A brief Twitter exchange over a throwaway comment on a post invoking visions of pots, kettles and the colour black.
But let’s take a closer look at this scandalous slight on the honour of creatives who choose the electric kazoo as their means of artistic expression.
‘That’s a thing now’ – Home made and bespoke electric kazoos have of course been around for over fifty years but the emergence of manufacture at scale dates at least to the early 21st Century.
‘Nobody wanted or needed that’ – The Twit disparaging the electric kazoo is a self-confessed ukulelist who might have had more empathy for an instrument that like their own has been dismissed as a novelty or toy for much of its existence. It’s a classic case of displacing a subconscious inferiority complex onto an instrument seen as ‘lesser’ in an attempt to bolster the ego of the protagonist and the perceived status of his or her ‘axe’.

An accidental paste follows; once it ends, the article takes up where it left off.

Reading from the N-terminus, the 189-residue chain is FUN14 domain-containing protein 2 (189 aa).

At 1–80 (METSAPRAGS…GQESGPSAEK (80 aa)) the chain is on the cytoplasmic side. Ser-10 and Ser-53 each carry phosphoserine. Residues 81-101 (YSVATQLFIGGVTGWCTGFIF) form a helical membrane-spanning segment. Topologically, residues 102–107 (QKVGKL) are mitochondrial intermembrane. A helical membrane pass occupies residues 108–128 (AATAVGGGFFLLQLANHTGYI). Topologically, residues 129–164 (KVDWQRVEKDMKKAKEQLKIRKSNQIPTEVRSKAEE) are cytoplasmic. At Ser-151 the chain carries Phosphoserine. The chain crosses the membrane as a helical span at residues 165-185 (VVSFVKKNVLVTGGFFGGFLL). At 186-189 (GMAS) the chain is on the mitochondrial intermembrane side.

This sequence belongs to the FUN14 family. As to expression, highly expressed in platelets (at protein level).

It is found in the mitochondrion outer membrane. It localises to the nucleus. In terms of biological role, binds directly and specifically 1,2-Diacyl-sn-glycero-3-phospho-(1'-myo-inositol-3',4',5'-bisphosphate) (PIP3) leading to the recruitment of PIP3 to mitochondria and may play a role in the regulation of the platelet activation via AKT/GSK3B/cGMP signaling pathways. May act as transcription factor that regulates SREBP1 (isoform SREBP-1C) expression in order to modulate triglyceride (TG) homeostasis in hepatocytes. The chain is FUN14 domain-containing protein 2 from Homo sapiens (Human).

But perhaps most problematic is framing an instrument traditionally played by the poor, particularly in rural areas of the USA, as unnecessary sustains a divisive narrative dismissing the experiences of minority, lower class, or otherwise excluded groups as less worthy than those of elites.